Fava Bean Pesto
1/2 cup peeled, blanched, shelled fava beans
1/4 cup shelled, unsalted pumpkin seeds
1/2 c tightly packed basil leaves
4 cloves garlic
3/4 oz grated pecorino romano (or parmesan)
1 Tbsp lemon juice
4 tsp olive oil
2 Tbsp vegetable broth
1/4 tsp salt

Combine all ingredients in a food processor until the pesto has the desired texture (some graininess, but not too much).

Fava Bean Pesto

So – what to do with the pesto? I’m really not very good at planning what I am going to make before I buy things at the Farmers’ Market, so I always end up having to brainstorm on Sundays before we go shopping for the week. Since the pesto would be enough for at least two dishes, I decided that tonight I would make a salad with potatoes, green beans, and pesto, inspired by a recipe in Vegetarian Times’ Farmers’ Market edition. While I was out running errands, I splurged on a great piece of maguro tuna at Whole Foods, announcing to my husband that he was on grill duty this evening. I made my salad, and when my husband brought in the tuna, he said ‘hmmm – that really looks like a niçoise – we could almost put the fish on top’. I questioned, ‘does tuna go with pesto?’, and was answered with ‘EVERYTHING goes with pesto’. So – there we have it – a re-invention of niçoise!

My husband doesn’t measure when he cooks, so the amounts for the marinade in the recipe are approximations. You can see what it tastes like and adjust as you’d like. I put the potatoes and beans with pesto on top of arugula, which we felt didn’t quite fit, so in the future will probably either sauté it briefly, or at the very least, toss the arugula with the pesto as well.

Salad Ingredients

Tuna Niçoise with Fava Bean Pesto
serves 4

1+1/2 Tbsp lemon juice
2 Tbsp olive oil
2 tsp dried rosemary leaves
1/4 tsp white pepper
salt to taste

16 oz maguro (bluefin) or ahi (yellowfin) tuna
1 lb new potatoes, chopped in even bite-sized pieces
1 pt string beans
4-5 Tbsp fava bean pesto, at room temperature
1 large bag of arugula
1 tsp olive oil

You’ll want to coordinate things so that the potatoes, beans, and tuna are done at about the same time.  It’s easiest to do this dish with 2 people – one to handle the grill and one to handle the potatoes and beans.  Timing is going to depend on your method of parboiling and steaming, and how done you like your tuna, but here is the sequence we used:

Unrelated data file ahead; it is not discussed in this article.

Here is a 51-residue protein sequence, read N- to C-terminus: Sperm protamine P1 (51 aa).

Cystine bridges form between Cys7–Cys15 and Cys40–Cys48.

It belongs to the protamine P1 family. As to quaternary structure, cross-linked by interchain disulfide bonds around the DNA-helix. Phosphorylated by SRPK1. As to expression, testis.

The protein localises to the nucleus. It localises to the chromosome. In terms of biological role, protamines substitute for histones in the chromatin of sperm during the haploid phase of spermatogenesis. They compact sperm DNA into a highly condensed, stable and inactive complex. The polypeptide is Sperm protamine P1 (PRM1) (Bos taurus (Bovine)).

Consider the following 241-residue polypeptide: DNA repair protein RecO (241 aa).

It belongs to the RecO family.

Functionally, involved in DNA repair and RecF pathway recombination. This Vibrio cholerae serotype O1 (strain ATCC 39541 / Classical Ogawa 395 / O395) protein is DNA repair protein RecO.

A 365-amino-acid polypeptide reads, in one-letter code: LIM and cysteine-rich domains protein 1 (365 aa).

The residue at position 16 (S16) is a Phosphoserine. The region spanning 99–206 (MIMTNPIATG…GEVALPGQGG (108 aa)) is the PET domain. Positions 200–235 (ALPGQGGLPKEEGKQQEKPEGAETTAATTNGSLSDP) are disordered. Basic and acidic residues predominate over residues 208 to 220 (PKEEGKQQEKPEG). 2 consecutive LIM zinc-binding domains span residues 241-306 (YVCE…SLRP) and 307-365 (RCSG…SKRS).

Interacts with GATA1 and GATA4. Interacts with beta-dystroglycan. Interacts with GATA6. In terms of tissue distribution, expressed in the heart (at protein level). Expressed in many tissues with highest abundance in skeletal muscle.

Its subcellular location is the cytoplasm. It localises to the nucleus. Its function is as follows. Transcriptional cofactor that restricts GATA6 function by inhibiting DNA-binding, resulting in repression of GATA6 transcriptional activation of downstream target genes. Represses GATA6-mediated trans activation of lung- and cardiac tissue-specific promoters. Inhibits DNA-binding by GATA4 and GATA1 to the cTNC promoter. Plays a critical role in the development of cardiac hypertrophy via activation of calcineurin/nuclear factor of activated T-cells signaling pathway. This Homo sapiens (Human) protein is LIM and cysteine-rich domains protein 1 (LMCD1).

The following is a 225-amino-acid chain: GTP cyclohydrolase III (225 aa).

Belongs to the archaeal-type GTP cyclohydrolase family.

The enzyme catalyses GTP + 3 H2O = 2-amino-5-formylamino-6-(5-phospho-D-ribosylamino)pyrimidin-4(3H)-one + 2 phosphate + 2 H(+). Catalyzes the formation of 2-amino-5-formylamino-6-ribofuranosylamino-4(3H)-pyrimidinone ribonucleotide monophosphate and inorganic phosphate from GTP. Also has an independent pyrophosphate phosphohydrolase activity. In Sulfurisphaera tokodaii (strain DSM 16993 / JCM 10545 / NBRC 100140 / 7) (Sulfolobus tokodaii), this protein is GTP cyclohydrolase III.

Mix the ingredients for the marinade, and then marinate the tuna for about 20 minutes, turning it over at 10 minutes. After you turn the tuna, preheat the grill, and then a couple minutes later, start parboiling the potatoes, either in a pot of boiling water on the stovetop or in a glass bowl of water in the microwave until they are tender (about 12 minutes in the microwave).   Preheat olive oil in a saute pan over medium heat.  When the potatoes have about 3-5 minutes left, sear the tuna on a hot grill – about 2-3 minutes a side, depending on the size and thickness of the tuna.  (And grill it longer if you don’t like your tuna rare or medium rare).   While the tuna is grilling, steam the green beans (about 3 minutes in our steamer in the microwave), and sauté the arugula in the olive oil for about 2-3 minutes until wilted.

Make a bed of the arugula in 4 bowls.  Toss the potatoes, green beans, and pesto separately, then put on top of the arugula.  Slice the tuna into several pieces per salad, and place on top.

Tuna Niçoise with Fava Bean Pesto

There was so much great produce at the Boulder Farmers’ Market today.  It’s amazing how the variety of vegetables starts to explode in July.  It was a 5-bag day for me.  I brought home cucumbers,  hakurei turnips, golden, red, and white (!?) beets, red, orange, and yellow carrots, tomatoes, purple and green kohlrabi, fava beans, purple potatoes, a grab bag of Hazel Dell mushrooms, garlic, wild arugula, baby red kale, cilantro, basil, chocolate mint, Pappardelle’s Gluten-Free Chipotle Lime Small Trumpet pasta, Olomomo Righteous Cinnamon Cayenne Almonds, and a six-pack of Street Fare mini cupcakes.

Produce and Prepared Foods from the Boulder Farmers' Market

Hakurei turnips are little smooth white turnips that have a very mild, sweet taste.  They are a far cry from the tough, wintry turnips that you may have eaten and developed a lifelong aversion to during your childhood.  I plan to use these for my second attempt at making spicy sweet refrigerator pickles, but they are good just refrigerated and sliced.  I had never seen white beets before, so when I saw a bunch of beets which included golden, red and white varieties, I couldn’t pass it up.